Alassane Ouattara was internationally recognised as the winner of the presidential election in November 2010, but the incumbent, Laurent Gbagbo, refused to give up power and had to be removed by force.
The poll was meant to draw a line under a 2002-03 civil war which left the country split in two, but it led to a stalemate lasting more than four months.
Mr Gbagbo, who had been in power for 10 years and several times delayed elections, claimed victory in the 2010 poll and held onto power, helped by his militia but isolated by the international community.
Mr Ouattara was unable to exercise any power, being confined to a hotel only a few kilometres away from the presidential palace, protected by UN peacekeeping troops.
Eventually his militia overran the country and - together with French troops - stormed the presidential palace and captured Mr Gbagbo in April 2011.
Mr Gbagbo was subsequently transferred to The Hague to stand trial at the International Criminal Court on charges of crimes against humanity.
In November 2012, Mr Ouattara dissolved the Ivorian government after a row over a new marriage law. Analysts said the split highlighted the continued political instability in the country.
Mr Ouattara, a US-educated economist from the Muslim north, served as President Felix Houphouet-Boigny's last prime minister after a long career at the International Monetary Fund.
After losing a power struggle against parliament chief Henri Konan Bedie, Mr Ouattara return to the IMF, rising to be deputy managing director.
He made a comeback in Ivorian politics as head of the liberal Rally of the Republicans, which has strong support in the north, and backed the coup that ousted President Bedie in 1999.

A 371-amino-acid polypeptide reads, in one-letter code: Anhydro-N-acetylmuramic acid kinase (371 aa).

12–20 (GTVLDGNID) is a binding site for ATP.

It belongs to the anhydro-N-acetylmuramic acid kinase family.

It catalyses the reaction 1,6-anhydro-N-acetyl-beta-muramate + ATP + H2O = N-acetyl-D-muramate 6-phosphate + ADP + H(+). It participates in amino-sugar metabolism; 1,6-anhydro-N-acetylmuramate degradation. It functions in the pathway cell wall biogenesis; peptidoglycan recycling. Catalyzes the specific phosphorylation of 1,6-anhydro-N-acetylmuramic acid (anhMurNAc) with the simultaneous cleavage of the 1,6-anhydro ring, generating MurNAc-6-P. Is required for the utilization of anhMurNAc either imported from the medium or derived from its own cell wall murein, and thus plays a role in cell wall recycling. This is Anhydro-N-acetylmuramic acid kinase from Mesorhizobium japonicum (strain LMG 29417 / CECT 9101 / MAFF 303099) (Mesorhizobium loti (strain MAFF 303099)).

Disputes about whether Mr Ouattara's parents were Ivorian led to his being debarred from standing for the presidency in 2000 - one of the controversies that prompted the 2002 civil war. As part of the post-war settlement, Mr Ouattara was allowed to register for the 2010 election.
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"Cote d'Ivoire Government Stats", NationMaster. Retrieved from http://www.nationmaster.com/country-info/profiles/Cote-d'Ivoire/Government
"Cote d'Ivoire Government Stats, NationMaster." 1960-2014. <http://www.nationmaster.com/country-info/profiles/Cote-d'Ivoire/Government>.
'Cote d'Ivoire Government Stats, NationMaster', <http://www.nationmaster.com/country-info/profiles/Cote-d'Ivoire/Government> [assessed 1960-2014]
"Cote d'Ivoire Government Stats", NationMaster [Internet]. 1960-2014. Avaliable from: <http://www.nationmaster.com/country-info/profiles/Cote-d'Ivoire/Government>.
"Cote d'Ivoire Government Stats", NationMaster. Avaliable at: nationmaster.com. Assessed 1960-2014.
"Cote d'Ivoire Government Stats, NationMaster," http://www.nationmaster.com/country-info/profiles/Cote-d'Ivoire/Government (assessed 1960-2014)
"Cote d'Ivoire Government Stats", NationMaster, http://www.nationmaster.com/country-info/profiles/Cote-d'Ivoire/Government (last visited 1960-2014)
"Cote d'Ivoire Government Stats", NationMaster, http://www.nationmaster.com/country-info/profiles/Cote-d'Ivoire/Government (as of 1960-2014)